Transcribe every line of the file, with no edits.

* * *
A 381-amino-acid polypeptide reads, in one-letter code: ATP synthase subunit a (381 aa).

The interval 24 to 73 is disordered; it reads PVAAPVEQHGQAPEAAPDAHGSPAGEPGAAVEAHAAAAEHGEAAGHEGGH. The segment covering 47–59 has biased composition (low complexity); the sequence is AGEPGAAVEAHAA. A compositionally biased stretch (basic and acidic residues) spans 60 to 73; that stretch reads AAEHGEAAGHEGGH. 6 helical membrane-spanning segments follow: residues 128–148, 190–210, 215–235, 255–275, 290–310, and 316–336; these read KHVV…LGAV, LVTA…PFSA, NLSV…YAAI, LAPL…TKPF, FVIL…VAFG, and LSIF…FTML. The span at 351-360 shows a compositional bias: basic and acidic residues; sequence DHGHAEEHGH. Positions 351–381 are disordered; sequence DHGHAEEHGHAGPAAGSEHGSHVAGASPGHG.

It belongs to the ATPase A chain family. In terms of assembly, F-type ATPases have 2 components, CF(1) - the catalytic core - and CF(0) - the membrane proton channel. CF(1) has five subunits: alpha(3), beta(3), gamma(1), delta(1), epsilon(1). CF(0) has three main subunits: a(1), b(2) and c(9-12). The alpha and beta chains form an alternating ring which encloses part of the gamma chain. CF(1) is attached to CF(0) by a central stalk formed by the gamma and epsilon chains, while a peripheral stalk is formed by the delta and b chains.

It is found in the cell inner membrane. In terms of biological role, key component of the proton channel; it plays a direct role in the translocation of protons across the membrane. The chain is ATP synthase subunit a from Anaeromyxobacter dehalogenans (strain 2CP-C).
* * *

A 381-amino-acid polypeptide reads, in one-letter code: ATP synthase subunit a (381 aa).

The interval 24 to 73 is disordered; it reads PVAAPVEQHGQAPEAAPDAHGSPAGEPGAAVEAHAAAAEHGEAAGHEGGH. The segment covering 47–59 has biased composition (low complexity); the sequence is AGEPGAAVEAHAA. A compositionally biased stretch (basic and acidic residues) spans 60 to 73; that stretch reads AAEHGEAAGHEGGH. 6 helical membrane-spanning segments follow: residues 128–148, 190–210, 215–235, 255–275, 290–310, and 316–336; these read KHVV…LGAV, LVTA…PFSA, NLSV…YAAI, LAPL…TKPF, FVIL…VAFG, and LSIF…FTML. The span at 351-360 shows a compositional bias: basic and acidic residues; sequence DHGHAEEHGH. Positions 351–381 are disordered; sequence DHGHAEEHGHAGPAAGSEHGSHVAGASPGHG.

It belongs to the ATPase A chain family. In terms of assembly, F-type ATPases have 2 components, CF(1) - the catalytic core - and CF(0) - the membrane proton channel. CF(1) has five subunits: alpha(3), beta(3), gamma(1), delta(1), epsilon(1). CF(0) has three main subunits: a(1), b(2) and c(9-12). The alpha and beta chains form an alternating ring which encloses part of the gamma chain. CF(1) is attached to CF(0) by a central stalk formed by the gamma and epsilon chains, while a peripheral stalk is formed by the delta and b chains.

It is found in the cell inner membrane. In terms of biological role, key component of the proton channel; it plays a direct role in the translocation of protons across the membrane. The chain is ATP synthase subunit a from Anaeromyxobacter dehalogenans (strain 2CP-C).